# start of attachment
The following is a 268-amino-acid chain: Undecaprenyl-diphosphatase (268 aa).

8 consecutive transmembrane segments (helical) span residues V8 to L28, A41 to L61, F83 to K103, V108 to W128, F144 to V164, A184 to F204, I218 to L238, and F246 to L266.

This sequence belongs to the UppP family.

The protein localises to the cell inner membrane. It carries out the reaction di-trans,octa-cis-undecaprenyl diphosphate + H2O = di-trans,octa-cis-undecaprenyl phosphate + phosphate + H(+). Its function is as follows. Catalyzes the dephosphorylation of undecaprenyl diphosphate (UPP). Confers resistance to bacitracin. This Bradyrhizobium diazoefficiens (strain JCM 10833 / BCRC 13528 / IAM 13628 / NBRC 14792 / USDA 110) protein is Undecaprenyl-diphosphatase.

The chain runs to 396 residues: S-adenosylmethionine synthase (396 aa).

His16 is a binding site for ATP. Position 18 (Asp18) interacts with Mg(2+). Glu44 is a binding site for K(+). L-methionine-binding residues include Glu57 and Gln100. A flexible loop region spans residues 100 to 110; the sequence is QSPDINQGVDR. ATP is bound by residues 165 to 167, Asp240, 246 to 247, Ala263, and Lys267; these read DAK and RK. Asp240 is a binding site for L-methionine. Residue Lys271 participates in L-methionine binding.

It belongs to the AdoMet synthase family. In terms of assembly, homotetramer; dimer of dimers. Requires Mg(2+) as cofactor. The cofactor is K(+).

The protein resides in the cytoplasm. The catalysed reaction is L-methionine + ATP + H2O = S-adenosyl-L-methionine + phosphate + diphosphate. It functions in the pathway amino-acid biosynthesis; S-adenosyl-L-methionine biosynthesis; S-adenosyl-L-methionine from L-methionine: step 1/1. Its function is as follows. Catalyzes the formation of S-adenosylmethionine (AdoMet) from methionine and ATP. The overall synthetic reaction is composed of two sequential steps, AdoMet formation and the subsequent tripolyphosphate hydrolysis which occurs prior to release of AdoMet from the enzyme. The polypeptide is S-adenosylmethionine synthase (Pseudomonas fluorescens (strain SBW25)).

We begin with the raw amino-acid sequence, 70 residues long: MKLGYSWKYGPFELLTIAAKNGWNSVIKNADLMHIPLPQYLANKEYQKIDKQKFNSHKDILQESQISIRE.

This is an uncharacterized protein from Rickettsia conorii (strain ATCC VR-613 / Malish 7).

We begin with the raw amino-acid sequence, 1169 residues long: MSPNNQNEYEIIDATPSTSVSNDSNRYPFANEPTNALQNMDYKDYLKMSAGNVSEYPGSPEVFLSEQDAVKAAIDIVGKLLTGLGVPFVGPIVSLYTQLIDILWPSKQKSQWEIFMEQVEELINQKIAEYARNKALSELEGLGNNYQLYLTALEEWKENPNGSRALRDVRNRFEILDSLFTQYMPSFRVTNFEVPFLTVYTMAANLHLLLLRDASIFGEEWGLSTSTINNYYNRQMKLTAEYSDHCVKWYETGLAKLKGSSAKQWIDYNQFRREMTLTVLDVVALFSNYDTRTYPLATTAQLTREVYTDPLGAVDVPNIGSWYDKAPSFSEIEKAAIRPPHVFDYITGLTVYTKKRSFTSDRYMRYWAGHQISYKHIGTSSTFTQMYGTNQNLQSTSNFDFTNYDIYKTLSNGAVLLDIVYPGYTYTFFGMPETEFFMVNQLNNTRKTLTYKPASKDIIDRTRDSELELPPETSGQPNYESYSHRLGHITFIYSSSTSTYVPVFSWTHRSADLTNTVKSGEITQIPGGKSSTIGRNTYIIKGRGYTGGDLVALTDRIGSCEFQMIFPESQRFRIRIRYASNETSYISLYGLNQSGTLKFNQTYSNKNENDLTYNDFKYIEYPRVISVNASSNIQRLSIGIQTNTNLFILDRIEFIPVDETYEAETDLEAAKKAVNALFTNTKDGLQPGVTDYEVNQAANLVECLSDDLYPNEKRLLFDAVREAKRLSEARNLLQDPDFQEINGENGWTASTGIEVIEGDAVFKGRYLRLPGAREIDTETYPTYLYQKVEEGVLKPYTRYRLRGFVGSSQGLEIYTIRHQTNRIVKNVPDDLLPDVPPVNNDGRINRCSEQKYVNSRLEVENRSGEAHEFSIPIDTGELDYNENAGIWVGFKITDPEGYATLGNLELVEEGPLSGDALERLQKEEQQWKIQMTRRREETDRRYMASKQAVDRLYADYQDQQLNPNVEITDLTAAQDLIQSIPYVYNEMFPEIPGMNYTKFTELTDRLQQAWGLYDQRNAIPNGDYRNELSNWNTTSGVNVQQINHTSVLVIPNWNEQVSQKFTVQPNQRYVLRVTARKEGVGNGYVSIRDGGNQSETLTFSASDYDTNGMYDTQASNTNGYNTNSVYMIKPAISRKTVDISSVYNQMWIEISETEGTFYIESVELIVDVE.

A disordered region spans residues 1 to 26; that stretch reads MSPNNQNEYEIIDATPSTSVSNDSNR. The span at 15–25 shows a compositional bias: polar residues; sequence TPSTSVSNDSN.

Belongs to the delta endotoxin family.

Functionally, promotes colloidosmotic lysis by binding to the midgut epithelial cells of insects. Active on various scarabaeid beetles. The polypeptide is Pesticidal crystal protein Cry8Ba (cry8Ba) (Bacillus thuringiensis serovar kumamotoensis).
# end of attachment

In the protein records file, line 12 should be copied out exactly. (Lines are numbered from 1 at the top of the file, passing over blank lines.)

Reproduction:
A disordered region spans residues 1 to 26; that stretch reads MSPNNQNEYEIIDATPSTSVSNDSNR. The span at 15–25 shows a compositional bias: polar residues; sequence TPSTSVSNDSN.